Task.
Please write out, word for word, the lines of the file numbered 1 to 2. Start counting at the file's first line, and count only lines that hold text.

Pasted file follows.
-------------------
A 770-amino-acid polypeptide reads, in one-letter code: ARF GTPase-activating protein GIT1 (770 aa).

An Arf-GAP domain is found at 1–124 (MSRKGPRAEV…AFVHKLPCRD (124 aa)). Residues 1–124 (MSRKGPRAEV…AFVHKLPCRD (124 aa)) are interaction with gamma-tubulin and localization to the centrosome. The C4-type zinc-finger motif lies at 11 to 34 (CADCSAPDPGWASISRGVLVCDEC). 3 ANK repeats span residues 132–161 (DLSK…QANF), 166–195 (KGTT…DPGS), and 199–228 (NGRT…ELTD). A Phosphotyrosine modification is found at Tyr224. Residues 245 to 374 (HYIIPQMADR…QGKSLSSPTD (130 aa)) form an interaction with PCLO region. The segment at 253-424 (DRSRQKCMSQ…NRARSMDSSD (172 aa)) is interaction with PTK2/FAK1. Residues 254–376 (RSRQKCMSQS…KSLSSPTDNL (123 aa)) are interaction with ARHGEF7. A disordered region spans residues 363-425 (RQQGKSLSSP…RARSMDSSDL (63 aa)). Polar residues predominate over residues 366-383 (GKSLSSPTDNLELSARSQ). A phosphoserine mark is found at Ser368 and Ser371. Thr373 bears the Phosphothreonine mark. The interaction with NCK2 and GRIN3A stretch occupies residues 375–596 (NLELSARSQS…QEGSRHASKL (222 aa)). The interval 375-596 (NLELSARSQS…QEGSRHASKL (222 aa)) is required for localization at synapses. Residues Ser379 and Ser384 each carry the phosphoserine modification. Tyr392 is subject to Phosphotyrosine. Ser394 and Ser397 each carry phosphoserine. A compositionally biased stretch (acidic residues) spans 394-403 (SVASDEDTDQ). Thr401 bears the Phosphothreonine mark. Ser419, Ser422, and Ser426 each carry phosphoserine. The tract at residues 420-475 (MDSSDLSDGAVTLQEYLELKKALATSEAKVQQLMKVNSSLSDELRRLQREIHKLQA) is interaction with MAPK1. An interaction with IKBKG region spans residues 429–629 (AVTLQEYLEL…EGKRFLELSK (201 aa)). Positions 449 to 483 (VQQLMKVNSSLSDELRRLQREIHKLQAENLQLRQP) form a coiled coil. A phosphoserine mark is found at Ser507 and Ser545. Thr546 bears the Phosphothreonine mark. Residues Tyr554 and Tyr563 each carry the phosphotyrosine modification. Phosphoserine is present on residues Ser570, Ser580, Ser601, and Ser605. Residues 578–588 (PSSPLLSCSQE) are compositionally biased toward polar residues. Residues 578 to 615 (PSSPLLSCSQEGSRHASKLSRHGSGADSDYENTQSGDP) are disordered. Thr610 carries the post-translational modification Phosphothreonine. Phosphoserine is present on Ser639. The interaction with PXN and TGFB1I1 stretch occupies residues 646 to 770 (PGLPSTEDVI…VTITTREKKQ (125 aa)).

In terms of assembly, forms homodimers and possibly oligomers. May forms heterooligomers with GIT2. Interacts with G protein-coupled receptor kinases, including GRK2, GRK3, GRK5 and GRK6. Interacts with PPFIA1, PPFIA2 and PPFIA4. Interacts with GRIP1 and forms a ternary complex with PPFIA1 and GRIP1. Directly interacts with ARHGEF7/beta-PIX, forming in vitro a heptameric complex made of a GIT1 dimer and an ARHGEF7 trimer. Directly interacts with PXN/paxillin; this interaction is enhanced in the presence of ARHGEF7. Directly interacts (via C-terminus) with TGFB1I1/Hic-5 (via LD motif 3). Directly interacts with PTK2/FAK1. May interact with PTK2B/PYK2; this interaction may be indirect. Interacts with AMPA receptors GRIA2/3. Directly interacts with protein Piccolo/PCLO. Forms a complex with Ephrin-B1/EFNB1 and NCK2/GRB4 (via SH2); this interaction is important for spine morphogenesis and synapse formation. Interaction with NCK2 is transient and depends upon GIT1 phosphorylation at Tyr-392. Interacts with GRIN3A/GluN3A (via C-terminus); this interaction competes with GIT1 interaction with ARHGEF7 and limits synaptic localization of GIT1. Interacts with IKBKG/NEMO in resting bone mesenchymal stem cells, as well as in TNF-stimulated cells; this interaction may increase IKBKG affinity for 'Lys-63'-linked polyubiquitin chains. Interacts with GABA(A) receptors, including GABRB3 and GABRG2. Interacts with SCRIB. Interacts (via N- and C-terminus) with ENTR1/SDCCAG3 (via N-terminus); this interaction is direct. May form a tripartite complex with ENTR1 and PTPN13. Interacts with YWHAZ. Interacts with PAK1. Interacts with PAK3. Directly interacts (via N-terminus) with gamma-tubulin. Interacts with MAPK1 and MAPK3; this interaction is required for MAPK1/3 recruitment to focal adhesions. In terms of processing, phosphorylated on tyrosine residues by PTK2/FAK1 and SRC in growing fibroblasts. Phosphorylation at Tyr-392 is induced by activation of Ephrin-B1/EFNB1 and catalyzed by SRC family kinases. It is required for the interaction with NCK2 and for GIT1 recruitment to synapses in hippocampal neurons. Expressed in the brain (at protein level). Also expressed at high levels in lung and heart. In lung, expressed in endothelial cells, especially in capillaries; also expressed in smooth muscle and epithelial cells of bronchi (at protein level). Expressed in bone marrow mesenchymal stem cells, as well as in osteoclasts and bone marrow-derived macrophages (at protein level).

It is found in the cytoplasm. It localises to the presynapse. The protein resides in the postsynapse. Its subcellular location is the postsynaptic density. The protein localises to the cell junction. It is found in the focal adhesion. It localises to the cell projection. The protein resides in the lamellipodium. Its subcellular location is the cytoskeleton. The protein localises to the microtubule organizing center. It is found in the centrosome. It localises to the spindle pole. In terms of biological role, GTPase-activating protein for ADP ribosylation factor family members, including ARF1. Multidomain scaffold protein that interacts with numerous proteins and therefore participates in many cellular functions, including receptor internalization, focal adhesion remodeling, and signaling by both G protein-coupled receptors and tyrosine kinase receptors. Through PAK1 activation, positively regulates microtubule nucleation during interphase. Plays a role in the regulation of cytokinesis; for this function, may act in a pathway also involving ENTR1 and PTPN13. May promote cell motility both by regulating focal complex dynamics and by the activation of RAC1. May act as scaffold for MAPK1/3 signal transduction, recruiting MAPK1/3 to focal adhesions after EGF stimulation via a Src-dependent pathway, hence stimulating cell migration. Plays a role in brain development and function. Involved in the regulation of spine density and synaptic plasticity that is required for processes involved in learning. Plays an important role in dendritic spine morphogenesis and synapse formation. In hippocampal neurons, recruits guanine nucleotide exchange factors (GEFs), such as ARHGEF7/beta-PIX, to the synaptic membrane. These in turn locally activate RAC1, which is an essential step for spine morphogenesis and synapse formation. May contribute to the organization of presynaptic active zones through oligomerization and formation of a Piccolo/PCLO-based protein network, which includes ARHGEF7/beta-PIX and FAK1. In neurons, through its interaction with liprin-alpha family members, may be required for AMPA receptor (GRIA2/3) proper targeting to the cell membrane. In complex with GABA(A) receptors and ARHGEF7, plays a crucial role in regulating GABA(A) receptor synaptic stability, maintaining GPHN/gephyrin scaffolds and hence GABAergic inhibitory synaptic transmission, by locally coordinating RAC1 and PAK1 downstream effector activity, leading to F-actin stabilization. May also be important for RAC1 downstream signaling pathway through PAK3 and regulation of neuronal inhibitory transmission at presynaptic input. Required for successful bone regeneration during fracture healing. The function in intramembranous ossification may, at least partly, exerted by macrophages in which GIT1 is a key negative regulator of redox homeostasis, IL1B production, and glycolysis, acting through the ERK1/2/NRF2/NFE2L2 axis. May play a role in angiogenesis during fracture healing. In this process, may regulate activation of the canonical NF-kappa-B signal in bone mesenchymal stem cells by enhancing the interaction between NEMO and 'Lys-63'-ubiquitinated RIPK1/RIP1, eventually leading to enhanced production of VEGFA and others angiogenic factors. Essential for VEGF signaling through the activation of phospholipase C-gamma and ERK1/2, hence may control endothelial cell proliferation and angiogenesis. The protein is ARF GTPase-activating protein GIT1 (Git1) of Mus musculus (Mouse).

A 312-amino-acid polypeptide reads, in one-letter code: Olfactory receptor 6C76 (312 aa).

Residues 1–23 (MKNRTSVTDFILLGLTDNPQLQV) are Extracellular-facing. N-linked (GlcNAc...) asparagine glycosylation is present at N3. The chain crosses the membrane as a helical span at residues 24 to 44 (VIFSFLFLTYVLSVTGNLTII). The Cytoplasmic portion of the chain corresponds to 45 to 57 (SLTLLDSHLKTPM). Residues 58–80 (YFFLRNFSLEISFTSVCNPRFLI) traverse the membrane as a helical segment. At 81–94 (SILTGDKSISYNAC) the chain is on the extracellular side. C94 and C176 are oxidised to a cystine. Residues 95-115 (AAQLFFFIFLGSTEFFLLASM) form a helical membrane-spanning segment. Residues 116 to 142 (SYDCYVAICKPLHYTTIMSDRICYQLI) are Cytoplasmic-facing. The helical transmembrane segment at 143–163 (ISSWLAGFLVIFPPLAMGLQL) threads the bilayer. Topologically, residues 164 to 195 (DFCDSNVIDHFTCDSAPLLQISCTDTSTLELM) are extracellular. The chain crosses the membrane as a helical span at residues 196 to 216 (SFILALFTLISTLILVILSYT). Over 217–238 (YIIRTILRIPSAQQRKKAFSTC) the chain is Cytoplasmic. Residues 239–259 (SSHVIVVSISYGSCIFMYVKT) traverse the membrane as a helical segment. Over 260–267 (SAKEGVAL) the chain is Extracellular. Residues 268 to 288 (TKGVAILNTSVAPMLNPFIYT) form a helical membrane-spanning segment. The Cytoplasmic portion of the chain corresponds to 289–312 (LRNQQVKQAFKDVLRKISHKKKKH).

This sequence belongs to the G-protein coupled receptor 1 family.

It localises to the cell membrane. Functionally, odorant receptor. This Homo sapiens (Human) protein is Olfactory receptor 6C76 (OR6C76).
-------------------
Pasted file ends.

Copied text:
A 770-amino-acid polypeptide reads, in one-letter code: ARF GTPase-activating protein GIT1 (770 aa).

An Arf-GAP domain is found at 1–124 (MSRKGPRAEV…AFVHKLPCRD (124 aa)). Residues 1–124 (MSRKGPRAEV…AFVHKLPCRD (124 aa)) are interaction with gamma-tubulin and localization to the centrosome. The C4-type zinc-finger motif lies at 11 to 34 (CADCSAPDPGWASISRGVLVCDEC). 3 ANK repeats span residues 132–161 (DLSK…QANF), 166–195 (KGTT…DPGS), and 199–228 (NGRT…ELTD). A Phosphotyrosine modification is found at Tyr224. Residues 245 to 374 (HYIIPQMADR…QGKSLSSPTD (130 aa)) form an interaction with PCLO region. The segment at 253-424 (DRSRQKCMSQ…NRARSMDSSD (172 aa)) is interaction with PTK2/FAK1. Residues 254–376 (RSRQKCMSQS…KSLSSPTDNL (123 aa)) are interaction with ARHGEF7. A disordered region spans residues 363-425 (RQQGKSLSSP…RARSMDSSDL (63 aa)). Polar residues predominate over residues 366-383 (GKSLSSPTDNLELSARSQ). A phosphoserine mark is found at Ser368 and Ser371. Thr373 bears the Phosphothreonine mark. The interaction with NCK2 and GRIN3A stretch occupies residues 375–596 (NLELSARSQS…QEGSRHASKL (222 aa)). The interval 375-596 (NLELSARSQS…QEGSRHASKL (222 aa)) is required for localization at synapses. Residues Ser379 and Ser384 each carry the phosphoserine modification. Tyr392 is subject to Phosphotyrosine. Ser394 and Ser397 each carry phosphoserine. A compositionally biased stretch (acidic residues) spans 394-403 (SVASDEDTDQ). Thr401 bears the Phosphothreonine mark. Ser419, Ser422, and Ser426 each carry phosphoserine. The tract at residues 420-475 (MDSSDLSDGAVTLQEYLELKKALATSEAKVQQLMKVNSSLSDELRRLQREIHKLQA) is interaction with MAPK1. An interaction with IKBKG region spans residues 429–629 (AVTLQEYLEL…EGKRFLELSK (201 aa)). Positions 449 to 483 (VQQLMKVNSSLSDELRRLQREIHKLQAENLQLRQP) form a coiled coil. A phosphoserine mark is found at Ser507 and Ser545. Thr546 bears the Phosphothreonine mark. Residues Tyr554 and Tyr563 each carry the phosphotyrosine modification. Phosphoserine is present on residues Ser570, Ser580, Ser601, and Ser605. Residues 578–588 (PSSPLLSCSQE) are compositionally biased toward polar residues. Residues 578 to 615 (PSSPLLSCSQEGSRHASKLSRHGSGADSDYENTQSGDP) are disordered. Thr610 carries the post-translational modification Phosphothreonine. Phosphoserine is present on Ser639. The interaction with PXN and TGFB1I1 stretch occupies residues 646 to 770 (PGLPSTEDVI…VTITTREKKQ (125 aa)).